After I posted the image to facebook my wife CAT mentioned was that the red in the back might be too similar to the orange in the character. Since I wanted to eventually render this scene again at high-rez and make something suitable for framing, I also decided to try and change the red elements in the set to blue.
Paint the Set
Up to now I have avoided directly editing the textures in a model mainly because there are so many other things I have to learn in CGI work. I’m very familiar with photoshop editing.
Changing the color of the background set surface textures was easy although a simple color conversion left the set a soft baby blue which didn’t really fit the theme of a gun battle.
Individually adjusting the darkness of the various blue elements I was able to balance things the way I wanted.
At this point I set a new camera with an appropriate aspect ratio, set the resolution to 10K and hit render.
One Day Later…
As I mentioned above, I rendered the 10,000 x 6667 image for a full twenty-four hours. Well, I should say the FINAL render was twenty-four hours. I did a lot of test renders at various resolutions including 10K, 8K, 4K, and 1080HD. This took a few days. Most of the tests I set to time out at fifteen hours since that’s already more than “overnight.” They were all a little grainy but not bad, perhaps similar to something shot on film. I was able to get 95% convergence in fifteen and a half hours at 1920×1080 HD resolution. That’s the resolution I would use for animation and that’s just way too long.
This picture shows the grain at about twenty minutes into one of my Iray render tests, which is about how long one of my 10K 3Delight renders takes. I believe this one was 8K. (Click to embiggen)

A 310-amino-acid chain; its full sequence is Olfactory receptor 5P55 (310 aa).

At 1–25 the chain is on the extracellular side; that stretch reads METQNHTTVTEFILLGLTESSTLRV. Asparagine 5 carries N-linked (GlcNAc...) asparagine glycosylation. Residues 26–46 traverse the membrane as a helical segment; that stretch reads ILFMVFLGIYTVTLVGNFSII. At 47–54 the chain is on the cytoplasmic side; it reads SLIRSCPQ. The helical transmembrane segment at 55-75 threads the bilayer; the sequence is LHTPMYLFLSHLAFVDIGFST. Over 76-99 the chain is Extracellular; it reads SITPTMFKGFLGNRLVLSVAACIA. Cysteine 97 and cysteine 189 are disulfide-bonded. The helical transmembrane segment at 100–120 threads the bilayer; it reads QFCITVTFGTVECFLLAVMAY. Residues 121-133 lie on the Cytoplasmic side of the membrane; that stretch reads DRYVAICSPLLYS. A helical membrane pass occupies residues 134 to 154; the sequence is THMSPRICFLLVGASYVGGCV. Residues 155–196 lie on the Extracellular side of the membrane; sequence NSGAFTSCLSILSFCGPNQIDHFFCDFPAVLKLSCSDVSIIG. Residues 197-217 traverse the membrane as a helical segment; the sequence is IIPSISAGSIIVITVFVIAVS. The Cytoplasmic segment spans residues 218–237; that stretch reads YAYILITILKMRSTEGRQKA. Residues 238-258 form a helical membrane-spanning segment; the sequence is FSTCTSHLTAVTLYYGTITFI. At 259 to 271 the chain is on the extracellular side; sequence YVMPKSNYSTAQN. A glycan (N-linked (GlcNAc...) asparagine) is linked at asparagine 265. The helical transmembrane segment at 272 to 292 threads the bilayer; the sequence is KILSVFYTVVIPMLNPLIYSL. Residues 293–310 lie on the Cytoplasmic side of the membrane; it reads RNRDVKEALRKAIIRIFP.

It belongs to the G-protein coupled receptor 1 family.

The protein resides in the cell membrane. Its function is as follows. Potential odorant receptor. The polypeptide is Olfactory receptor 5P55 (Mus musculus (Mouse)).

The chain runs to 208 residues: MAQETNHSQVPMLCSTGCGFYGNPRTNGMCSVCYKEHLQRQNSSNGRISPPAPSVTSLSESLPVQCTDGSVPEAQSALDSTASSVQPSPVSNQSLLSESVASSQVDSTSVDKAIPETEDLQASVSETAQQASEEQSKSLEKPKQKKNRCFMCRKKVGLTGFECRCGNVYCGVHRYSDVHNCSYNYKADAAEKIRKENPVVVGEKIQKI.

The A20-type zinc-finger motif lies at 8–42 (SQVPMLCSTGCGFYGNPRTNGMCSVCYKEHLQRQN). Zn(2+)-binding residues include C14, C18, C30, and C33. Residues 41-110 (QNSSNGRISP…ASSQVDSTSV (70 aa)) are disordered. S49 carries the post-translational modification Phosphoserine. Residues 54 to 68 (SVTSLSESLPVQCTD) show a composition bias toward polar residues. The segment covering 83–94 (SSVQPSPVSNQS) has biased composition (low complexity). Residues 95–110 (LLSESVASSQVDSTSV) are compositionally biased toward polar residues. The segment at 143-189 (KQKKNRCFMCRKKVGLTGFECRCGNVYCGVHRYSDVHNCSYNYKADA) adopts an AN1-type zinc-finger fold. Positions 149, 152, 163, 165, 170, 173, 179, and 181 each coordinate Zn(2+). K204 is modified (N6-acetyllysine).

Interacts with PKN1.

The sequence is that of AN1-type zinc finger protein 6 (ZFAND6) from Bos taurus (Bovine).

I’m hoping that there will eventually be a few ways to speed this up. I’m guessing that the emissive lighting used here takes a lot longer to render than lighting with spot lights. I haven’t tested that yet though. I could also throw more graphics hardware at the problem but my computer is no slouch as it is. All the work I’m describing here is on a dual eight core 3.1 GHz Intel Xeon processor system with 128 GB RAM and an nVidia Quadro K5000 with 4 GB RAM. The render logs say my CPU’s are doing a little less than half the work so I’m guessing installing two more graphics cards (maybe nVidia GTX 980s?) could double the speed. So that means a 24 hour render could be done in 12 hours, still a long overnight render. And how much heat will build up in the case with three graphics cards? I don’t know. I need to do more testing.
The Final Picture
The final render is still a bit grainy even after cooking a full 24 hours. Click the image below to see the 10K image at 1:1 pixel ratio on the left. The complete image, however, has enough resolution that it looks pretty good. I’m quite happy with the light too. I didn’t do much color correction on this one, just brightened up the shadows and color a bit.
Iray is still a big question mark for me. I got into DAZ Studio because it made CGI easy which I felt could make it possible for one person to do short animation projects. Iray makes everything harder. It takes a lot more time to light. You have to essentially work in the dark if you are using emissive mesh lights. You have to futz more with all the material settings on the models. And the render time is a killer, not only at the end but throughout the process as you are changing things and checking your work. For my first steps into animation Iray is probably going to have to take a back seat.
Created in DAZ Studio 4.8
Texture editing in photoshop
Rendered with Iray
Color Correction in Lightroom
NWX Section 18